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Old 29-02-2008, 10:30 AM   #1
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Default Eagle One, and its wonderful thruster effects!

Hey guys,

I am watching Space 1999 yet again (can one truly get enough?), when I saw Eagle One in all her glory firing off her thrusters.

I know that the 44' model was fitted with compressed air cans, which were channeded to either her bells ot votols, but has anyone actualy worked out or documented the system? What did they use to time the jets? Has anyone mocked up a system for there own models?

I find this very interesting cause even thought something like this would be done with CGI these days, I believe you cant beat a model, and real physics. Somethings the eye just knows instinctual.

Would love to recreate this on my own model... Could be very cool.

Got to love those practical effects.
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Old 29-02-2008, 10:37 AM   #2
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The air can valves were operated by solenoids that were energised by feeding power down the wires that held the model up. That's why there's insulating tape wrapped around the framework where the wires were frequently attached.

Jon has recreated this on his AB 44" model.

http://www.eagletransporter.com/foru...?t=2042&page=2
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Old 29-02-2008, 10:43 AM   #3
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Thats really neat...

Im not familiar with solenoids, i'll have to do some research. Are they still available, or are they considered old technology nowadays?
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Old 29-02-2008, 10:51 AM   #4
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A solenoid is an electromagnet. They are very much in use today and still available from companies like RS Components and Maplins. You'll find them in the door of any car with central locking. Similarly the air valves are still available from RS Components too.
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Old 29-02-2008, 01:02 PM   #5
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Hot the sites mentioned, but the only solinoids I could find were WAY to big to fit in a pod. Any chance you can point me in the right direction, or at least show me a picture?

Come to think of it, are these the same solinoids that were used to move the puppets mouths in Thunderbirds or Captain Scarlett? These things sound very neat!
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Old 29-02-2008, 01:31 PM   #6
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Not the exact same ones but from the same family. They vary in size and power consumption based on what job they have to do. Your best bet is talk to one of the suppliers. I'd recommend a small 12volt type that you can hook up to a nice fat car battery. Don't let the hanging wires touch together though. They'll probably melt and break after glowing red hot.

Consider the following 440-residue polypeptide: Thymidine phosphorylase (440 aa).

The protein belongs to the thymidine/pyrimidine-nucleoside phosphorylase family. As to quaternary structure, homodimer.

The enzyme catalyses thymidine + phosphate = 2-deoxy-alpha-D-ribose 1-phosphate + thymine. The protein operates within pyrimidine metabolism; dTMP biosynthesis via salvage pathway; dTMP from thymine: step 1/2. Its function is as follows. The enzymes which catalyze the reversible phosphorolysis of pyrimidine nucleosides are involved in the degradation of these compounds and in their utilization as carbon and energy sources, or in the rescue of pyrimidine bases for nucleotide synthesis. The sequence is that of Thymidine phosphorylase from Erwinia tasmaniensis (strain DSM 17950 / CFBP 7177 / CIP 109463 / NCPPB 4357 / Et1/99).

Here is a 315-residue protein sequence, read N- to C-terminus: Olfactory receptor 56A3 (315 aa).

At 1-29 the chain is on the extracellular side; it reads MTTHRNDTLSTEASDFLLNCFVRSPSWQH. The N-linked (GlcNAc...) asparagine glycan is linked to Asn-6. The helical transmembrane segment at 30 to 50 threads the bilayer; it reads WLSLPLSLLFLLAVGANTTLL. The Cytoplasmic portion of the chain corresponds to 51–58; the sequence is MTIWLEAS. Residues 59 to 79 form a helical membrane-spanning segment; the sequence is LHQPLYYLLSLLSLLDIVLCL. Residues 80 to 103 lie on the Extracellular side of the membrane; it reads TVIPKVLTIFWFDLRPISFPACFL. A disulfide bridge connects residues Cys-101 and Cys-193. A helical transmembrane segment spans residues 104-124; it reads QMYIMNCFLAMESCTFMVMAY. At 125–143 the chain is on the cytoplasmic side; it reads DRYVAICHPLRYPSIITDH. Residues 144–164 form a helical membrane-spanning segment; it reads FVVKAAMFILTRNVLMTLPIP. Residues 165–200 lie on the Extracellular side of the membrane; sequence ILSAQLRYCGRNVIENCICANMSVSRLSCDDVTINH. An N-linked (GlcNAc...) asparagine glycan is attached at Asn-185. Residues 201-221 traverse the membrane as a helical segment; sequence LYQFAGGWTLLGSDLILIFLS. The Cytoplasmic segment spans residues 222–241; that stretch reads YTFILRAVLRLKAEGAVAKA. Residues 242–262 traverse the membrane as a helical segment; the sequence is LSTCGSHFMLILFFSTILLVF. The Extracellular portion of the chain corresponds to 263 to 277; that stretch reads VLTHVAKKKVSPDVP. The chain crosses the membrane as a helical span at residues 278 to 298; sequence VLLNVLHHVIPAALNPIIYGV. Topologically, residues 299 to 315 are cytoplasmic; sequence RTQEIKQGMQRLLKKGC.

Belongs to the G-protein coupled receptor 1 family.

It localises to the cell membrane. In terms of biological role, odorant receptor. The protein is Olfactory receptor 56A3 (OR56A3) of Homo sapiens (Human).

Unless there's a reason to copy exactly what was used, also consider a modern cheap radio control outfit to operate the valve.
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Old 29-02-2008, 06:58 PM   #7
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The four rear engines were fed through a maze of thin tubing ending in two pipes that connected to a single inlet in the top spine. That single large bore inlet would probably have been hooked up to an external tank-probably nitrogen-as the airbrush cans used on the vertical thrusters would not have the pressure.
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Old 29-02-2008, 08:07 PM   #8
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There was a suggestion that the air cans were only intended to blow up the dust on the pad when an Eagle was taking off or landing but laying the air cans sideways in the passenger pod had a plume of propellant appear. It may have been a happy accident effect that they subsequently later used deliberately. As Mark42 mentions, the propellant in airbrush propellant cans tends to condense out very quickly if it's piped through a tortuous route and it simply drips. There was supposed to be a small burst of thrust when Cellini separates his Eagle CM from the rest of the Eagle to dock with the Dragon Ship but if you watch the shot carefully, you can see a drop of liquid propellant run down the edge of the black window area (the shot was done with the set up at ninety degrees so down is to the left of screen).
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Old 29-02-2008, 09:55 PM   #9
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Cool! Off she goes to pull out DD for a close look-see....
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Old 02-03-2008, 03:31 PM   #10
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You can also see in the Dragons Domain episode, when Cellini takes off from the launch pad, leaving behind the Passenger pod with the long legs, the jet thrust is not coming out of the VTOLs but looks like the two mounting tubes on the bottom of the walkways.
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